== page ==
I believe it is time to end my long love affair with Tata Motors (TTM). While earnings at Tata Motors increased 19% in the recent quarter, the number of vehicles sold dropped and exports have also been slowing down in recent months. High interest rates and a euphoric market which has sent the Bombay Stock Exchange (BSE) to an all time high of almost 20,000 from under 3,000 just five years ago has dampened my appetite for Indian stocks. After holding Tata Motors for almost two years I am going to sell for a gain of 64.99%.

I am purchasing 400 shares of the PowerShares Water Resources ETF (PHO) for $22.10.

PowerShares Water Resources (PHO) $22.10

Investors often look for promising future trends and investment instruments that capture these trends. Nanotechnology, robotics and commodities are likely to be some of the biggest trends of the coming decades. Commodities like oil, metals and to some extents water have already rewarded investors handsomely over the last few years. However timing your entry into these trends usually proves to be very tricky. Get in too early and you may invest in innovative companies that do not know how to turn a profit. Get in too late and you miss some of the explosive early gains. For an example of the pitfalls of attempting to capture a future trend through a single company, check out the steep 57.83% loss I incurred in Airspan Networks (AIRN) while attempting to capture the emerging WiMax trend in 2005. Thankfully I later decided to hedge by WiMax bet with an investment in competitor Alvarion (ALVR) resulting in a 83.11% return year-to-date. Given the proliferation of Exchange Traded Funds or ETFs in recent months, it may be possible to capture most current trends and future trends through ETFs, thereby allowing us to spread our bets across multiple companies.

Clean water for domestic consumption as well as industrial use is not only going to be an important trend of this decade but explosive population growth combined with higher standards of living could make it the biggest trend of this century. Most of you have probably heard about the tremendous growth and transformation occurring in Dubai, UAE. This city in the desert and many others in the Middle East including those in Jordan and Saudi Arabia depend on desalination of ocean water. UAE obtains almost 70% of its water from desalination and Dubai alone has an installed desalination capacity of 188 million gallons per day. The situation is a little different in India where water has always been a scarce commodity. With its recent growth that scarcity has become even worse, leading to a bunch of businesses that are attempting to provide inexpensive and effect water purification options.

Whether it is desalination in the middle east, water purification in India, the supply of water to your home through a local utility or the increased use of bottled water, you can capture this trend of clean water through the PowerShares Water Resources ETF (PHO). This ETF, which is based on the Palisades Water Index, is not totally passive as this index of 25 stocks is rebalanced on a quarterly basis. While its expense ratio of 0.60% is well below most mutual funds, it is higher than many ETFs. PHO has a yield 0.68% based on the distributions paid out in 2006. If you are interested in checking out the current holding of this ETF, you can find them here.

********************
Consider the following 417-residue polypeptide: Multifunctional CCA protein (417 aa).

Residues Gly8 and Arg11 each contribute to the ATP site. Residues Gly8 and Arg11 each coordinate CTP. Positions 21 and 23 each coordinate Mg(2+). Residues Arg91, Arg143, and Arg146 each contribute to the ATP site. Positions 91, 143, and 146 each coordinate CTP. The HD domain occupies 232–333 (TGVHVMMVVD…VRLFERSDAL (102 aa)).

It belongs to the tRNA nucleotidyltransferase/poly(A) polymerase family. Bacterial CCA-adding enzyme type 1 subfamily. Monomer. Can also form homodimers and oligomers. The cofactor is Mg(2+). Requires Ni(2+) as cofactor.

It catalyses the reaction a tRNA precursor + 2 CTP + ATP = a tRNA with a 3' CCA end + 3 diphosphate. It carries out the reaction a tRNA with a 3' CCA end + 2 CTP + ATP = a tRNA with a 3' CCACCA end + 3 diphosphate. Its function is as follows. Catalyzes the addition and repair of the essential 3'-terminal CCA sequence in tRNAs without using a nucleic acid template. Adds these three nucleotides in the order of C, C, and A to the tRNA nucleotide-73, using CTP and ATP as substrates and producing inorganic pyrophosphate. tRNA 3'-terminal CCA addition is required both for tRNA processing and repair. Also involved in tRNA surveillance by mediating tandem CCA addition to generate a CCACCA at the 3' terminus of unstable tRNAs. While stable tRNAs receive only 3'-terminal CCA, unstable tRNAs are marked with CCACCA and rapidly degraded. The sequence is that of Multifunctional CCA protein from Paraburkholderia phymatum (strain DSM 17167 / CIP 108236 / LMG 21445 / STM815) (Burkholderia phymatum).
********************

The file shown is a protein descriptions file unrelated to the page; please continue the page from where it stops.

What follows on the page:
I have been following PHO since its inception in December 2005 and have mentioned it numerous times to subscribers in emails, the SINLetter blog and forums. With its slow and steady upward climb, this ETF has appreciated more than 40% since inception and has outperformed both the Dow Jones Industrial Average as well as the other water ETF iShares Dow Jones US Utilities (IDU). While it is entirely possible that this ETF may lose ground if the markets were to head south, I believe this could be a great long-term holding.


Every month we add featured stocks into a model portfolio started with a cash position of $100,000 on August 2, 2005. To keep calculations simple, trading costs and regular dividends are not included. Prices reflect the closing price as of the last trading day of the previous month (October 31, 2007 for the November 2007 newsletter).

Model Portfolio - October 31, 2007

Long Stocks

Stock Number of Shares Cost Current Value Diff ($) Diff (%) Date Added
PHO 400@22.10/share $8,840 $8,840 $0 0% 10/31/2007
MCS 500@19.94/share $9,970 $9,620 $-350 -3.51% 9/14/2007
TWM 50@71.00/share $3,550 $3,110 $-440 -12.41% 9/7/2007
BBI 1,500@4.59/share $6,885 $7,890 $1,005 14.6% 7/9/2007
GYMB 200@42.02/share $8,404 $6,806 $-1,598 -19.01% 6/14/2007
UL 200@32.53/share $6,506 $6,772 $266 4.09% 5/11/2007
EMC 600@13.85/share $8,310 $15,234 $6,924 83.32% 3/31/2007
EPAX 300@29.70/share $8,910 $5,451 $-3,459 -38.82% 2/28/2007
ICLR 250@37.30/share $9,325 $14,500 $5,175 55.5% 1/31/2007
DO 80@76.65/share $6,132 $9,058 $2,926 47.72% 1/3/2007
ALVR 1000@6.87/share $6,870 $12,580 $5,710 83.11% 1/3/2007
WSDT.PK 1000@7.40/share $7,400 $3,850 $-3,550 -47.97% 11/30/2006
TEVA 300@35.05/share $10,515 $13,203 $2,688 25.56% 9/1/2006
STP 400@25.93/share $10,372 $23,556 $13,184 127.11% 7/31/2006
PG 180@55.60/share $10,008 $12,514 $2,506 25.04% 6/30/2006
JNJ 200@57.65/share $11,530 $13,034 $1,504 13.04% 2/28/2006
MED 1000@6.955/share $6,955 $5,050 $-1,905 -27.39% 11/30/2005
AIRN 1700@5.62/share $9,554 $4,029 $-5,525 -57.83% 8/1/2005


Short Stocks

Stock Number of Shares Cost Current Value Diff ($) Diff (%) Date Added
MNC 300@12.64/share $3,792 $3,480 $312 8.23% 9/7/2007


Options

Option Number of Units Cost Current Value Diff ($) Diff (%) Date Added
BSQOF.X 10@2.05/contract $2,050 $1,250 $-800 -39.02% 9/7/2007
JOEMJ.X 3@7.00/contract $2,100 $5,490 $3,390 161.43% 10/31/2006
Cash     $35,143      
Total     $221,084 $121,084 121.08%  

 

Voluntary Disclosure: I currently own shares of Airspan Networks (AIRN), Medifast (MED), Tata Motors (TTM), Suntech Power (STP), Teva (TEVA), Alvarion (ALVR), WisdomTree (WSDT.PK), Unilever (UL), Gymboree (GYMB), BlockBuster (BBI), Marcus (MCS), put options on Monster Worldwide (BSQOF.X) and a short position in Monaco Coach (MNC).